Jamaican all-stars hit town

A strong line-up for the Reggae in the Park festival bridges the generations
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The Independent Culture

"Everyone from The Clash to The Sex Pistols has ponced off reggae music," says Glen Yearwood, the man behind Reggae in the Park, a roots extravaganza taking place in Victoria Park in London on 5 September. "What we are doing with Reggae in the Park is taking it to the people. We want to make it a global event.

"Everyone from The Clash to The Sex Pistols has ponced off reggae music," says Glen Yearwood, the man behind Reggae in the Park, a roots extravaganza taking place in Victoria Park in London on 5 September. "What we are doing with Reggae in the Park is taking it to the people. We want to make it a global event.

"I love reggae music. It was what I listened to as a youth, and when Clement 'Coxsone' Dodd died this year, I felt we had to pay tribute to the founder of reggae," says Yearwood. Dodd was the brains behind the Studio One sound created in Kingston during the Fifties, which gave birth to the likes of The Wailers, who were then three eager teenagers. Freddie McGregor was even younger when he lived with Coxsone, after moving to Kingston in search of fame and fortune at the age of just seven.

"Mr Dodd was my father, my friend... He was everything to me," McGregor recalls. "I lived with him and his wife, daughters and sons. He sent me to school during the day and in the evening I was in the studio, where I remember people like Bob [Marley] and Bunny [Wailer]."

The line-up for Reggae in the Park harks back to Coxsone's heyday, when luminaries such as Marcia Griffiths, Gregory Isaacs, McGregor, The Mighty Diamonds and Barrington Levy were huge stars in Jamaica. Forty years on, they are still playing to sell-out audiences around the world - although, strangely, not in the UK.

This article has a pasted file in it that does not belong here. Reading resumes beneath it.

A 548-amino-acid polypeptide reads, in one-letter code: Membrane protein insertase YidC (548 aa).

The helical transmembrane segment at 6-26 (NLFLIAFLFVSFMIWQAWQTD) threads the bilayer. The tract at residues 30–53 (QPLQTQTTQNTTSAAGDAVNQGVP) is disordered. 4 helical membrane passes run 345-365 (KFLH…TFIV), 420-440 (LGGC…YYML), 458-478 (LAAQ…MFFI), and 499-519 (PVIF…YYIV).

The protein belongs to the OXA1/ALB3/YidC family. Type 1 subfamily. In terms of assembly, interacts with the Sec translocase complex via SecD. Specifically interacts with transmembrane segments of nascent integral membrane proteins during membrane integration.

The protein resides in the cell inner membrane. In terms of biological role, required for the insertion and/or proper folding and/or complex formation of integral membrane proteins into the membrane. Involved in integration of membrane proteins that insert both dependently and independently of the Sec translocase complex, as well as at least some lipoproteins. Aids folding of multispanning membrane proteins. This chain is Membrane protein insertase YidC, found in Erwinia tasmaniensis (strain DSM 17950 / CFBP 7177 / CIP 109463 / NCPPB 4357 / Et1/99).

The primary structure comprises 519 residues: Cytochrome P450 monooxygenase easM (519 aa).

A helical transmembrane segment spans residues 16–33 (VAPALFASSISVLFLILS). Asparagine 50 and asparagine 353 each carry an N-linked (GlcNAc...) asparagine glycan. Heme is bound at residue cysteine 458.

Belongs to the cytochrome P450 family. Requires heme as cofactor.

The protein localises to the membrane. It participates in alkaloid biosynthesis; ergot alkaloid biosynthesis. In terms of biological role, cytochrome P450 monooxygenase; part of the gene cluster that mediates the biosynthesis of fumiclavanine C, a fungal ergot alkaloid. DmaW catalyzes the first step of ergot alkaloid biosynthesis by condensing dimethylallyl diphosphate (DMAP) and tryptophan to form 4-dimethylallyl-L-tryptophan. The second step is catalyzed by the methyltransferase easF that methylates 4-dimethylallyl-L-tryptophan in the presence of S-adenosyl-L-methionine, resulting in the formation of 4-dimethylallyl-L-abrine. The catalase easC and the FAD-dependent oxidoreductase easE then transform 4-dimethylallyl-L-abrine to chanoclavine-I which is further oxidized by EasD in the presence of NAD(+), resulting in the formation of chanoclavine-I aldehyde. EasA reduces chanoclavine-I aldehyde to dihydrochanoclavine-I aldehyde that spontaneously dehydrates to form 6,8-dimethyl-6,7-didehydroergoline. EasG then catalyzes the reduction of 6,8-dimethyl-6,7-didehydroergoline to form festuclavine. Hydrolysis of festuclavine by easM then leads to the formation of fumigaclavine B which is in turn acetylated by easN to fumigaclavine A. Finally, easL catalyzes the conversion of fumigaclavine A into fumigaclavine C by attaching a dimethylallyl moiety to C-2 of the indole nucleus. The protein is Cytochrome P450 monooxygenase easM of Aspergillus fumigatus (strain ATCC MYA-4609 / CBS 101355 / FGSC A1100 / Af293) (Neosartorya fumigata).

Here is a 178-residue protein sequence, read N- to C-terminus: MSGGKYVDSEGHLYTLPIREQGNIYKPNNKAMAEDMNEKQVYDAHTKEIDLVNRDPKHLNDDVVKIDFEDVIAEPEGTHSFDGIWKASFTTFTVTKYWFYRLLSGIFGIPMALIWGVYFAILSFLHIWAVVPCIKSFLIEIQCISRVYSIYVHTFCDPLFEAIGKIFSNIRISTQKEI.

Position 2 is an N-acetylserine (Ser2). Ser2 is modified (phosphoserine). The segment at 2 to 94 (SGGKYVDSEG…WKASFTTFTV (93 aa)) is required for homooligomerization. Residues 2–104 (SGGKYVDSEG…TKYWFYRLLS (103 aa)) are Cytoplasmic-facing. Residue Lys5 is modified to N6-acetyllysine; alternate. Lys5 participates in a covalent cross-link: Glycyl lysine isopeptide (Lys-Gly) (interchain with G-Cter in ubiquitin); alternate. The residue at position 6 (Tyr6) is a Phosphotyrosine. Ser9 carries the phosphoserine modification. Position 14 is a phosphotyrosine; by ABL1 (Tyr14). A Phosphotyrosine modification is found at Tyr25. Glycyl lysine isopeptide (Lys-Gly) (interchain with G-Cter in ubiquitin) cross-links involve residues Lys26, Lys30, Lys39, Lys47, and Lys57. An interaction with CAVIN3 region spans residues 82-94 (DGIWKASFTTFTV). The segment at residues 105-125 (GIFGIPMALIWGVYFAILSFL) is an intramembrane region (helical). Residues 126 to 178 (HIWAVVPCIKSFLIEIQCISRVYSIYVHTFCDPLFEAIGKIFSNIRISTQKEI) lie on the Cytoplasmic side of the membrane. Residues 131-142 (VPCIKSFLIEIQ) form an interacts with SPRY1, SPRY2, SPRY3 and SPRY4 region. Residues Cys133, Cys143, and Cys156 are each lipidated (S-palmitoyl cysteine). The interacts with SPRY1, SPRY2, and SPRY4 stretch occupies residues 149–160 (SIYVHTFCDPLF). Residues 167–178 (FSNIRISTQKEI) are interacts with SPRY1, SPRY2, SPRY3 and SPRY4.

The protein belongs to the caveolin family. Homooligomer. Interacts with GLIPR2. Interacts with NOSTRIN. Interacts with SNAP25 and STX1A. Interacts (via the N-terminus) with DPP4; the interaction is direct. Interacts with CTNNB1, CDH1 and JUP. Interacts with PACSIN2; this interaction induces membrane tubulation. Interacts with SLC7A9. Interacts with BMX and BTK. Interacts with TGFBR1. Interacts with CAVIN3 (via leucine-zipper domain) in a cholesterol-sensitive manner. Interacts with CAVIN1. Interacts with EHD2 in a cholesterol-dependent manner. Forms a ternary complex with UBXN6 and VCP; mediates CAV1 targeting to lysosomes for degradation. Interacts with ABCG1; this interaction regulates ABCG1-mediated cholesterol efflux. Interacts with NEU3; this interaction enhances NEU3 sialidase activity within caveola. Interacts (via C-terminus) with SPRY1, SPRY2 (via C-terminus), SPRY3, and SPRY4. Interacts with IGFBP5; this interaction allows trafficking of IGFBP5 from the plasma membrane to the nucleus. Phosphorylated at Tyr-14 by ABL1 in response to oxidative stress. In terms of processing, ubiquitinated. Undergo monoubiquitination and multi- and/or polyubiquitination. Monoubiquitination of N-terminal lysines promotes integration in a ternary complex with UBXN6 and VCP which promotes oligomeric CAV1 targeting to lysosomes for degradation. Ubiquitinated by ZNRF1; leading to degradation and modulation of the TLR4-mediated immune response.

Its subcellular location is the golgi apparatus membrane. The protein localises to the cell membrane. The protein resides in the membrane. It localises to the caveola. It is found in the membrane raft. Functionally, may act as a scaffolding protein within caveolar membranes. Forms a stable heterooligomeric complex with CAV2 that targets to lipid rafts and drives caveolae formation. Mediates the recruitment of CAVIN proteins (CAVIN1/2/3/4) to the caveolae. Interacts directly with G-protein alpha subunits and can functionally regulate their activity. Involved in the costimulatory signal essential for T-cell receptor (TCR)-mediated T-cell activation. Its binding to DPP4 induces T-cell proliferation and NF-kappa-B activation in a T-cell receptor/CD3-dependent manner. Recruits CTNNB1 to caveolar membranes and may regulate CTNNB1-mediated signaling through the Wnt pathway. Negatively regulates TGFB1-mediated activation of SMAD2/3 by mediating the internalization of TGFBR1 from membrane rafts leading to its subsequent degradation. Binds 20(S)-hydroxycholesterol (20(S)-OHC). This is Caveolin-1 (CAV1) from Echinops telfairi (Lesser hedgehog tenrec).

"I am looking forward to the event," McGregor says. "I don't come to England much any more, and when I do I carefully select the events. Reggae in the Park will be the biggest thing since Reggae Sunsplash in 1987, when I performed in front of 300,000 people on Clapham Common. This event, too, should be very special."

Yearwood is convinced that the appetite for roots reggae has never gone away. "If you look at the English calendar of music events, it is full of guitar-led events, techno events... but no reggae. Why?" The answer, Yearwood believes, has everything to do with the reputation of reggae's unruly offspring, dancehall, linked in the media with homophobia and violence.

But he maintains that reggae's omission from the round of muddy summer festival indulgences is just wrong, adding that the term dancehall is not "entirely understood" and is certainly not representative of Jamaican music. "Reggae music informs the youth," he says, pointing to its influence on Asian music, drum'n'bass and much of what is being listened to on iPods. The younger lions appearing include the likes of Sizzla, Vybes Kartel and "a British contingent" that Yearwood won't yet identify.

But what about the "in the park" name, which surely belongs to Capital Radio and its Party in the Park summer music festivals? "Capital foolishly forgot to trademark the name," Yearwood laughs.

Reggae in the Park, Victoria Park, London E3 (0870 6000 888; www.reggaeinthepark.co.uk)

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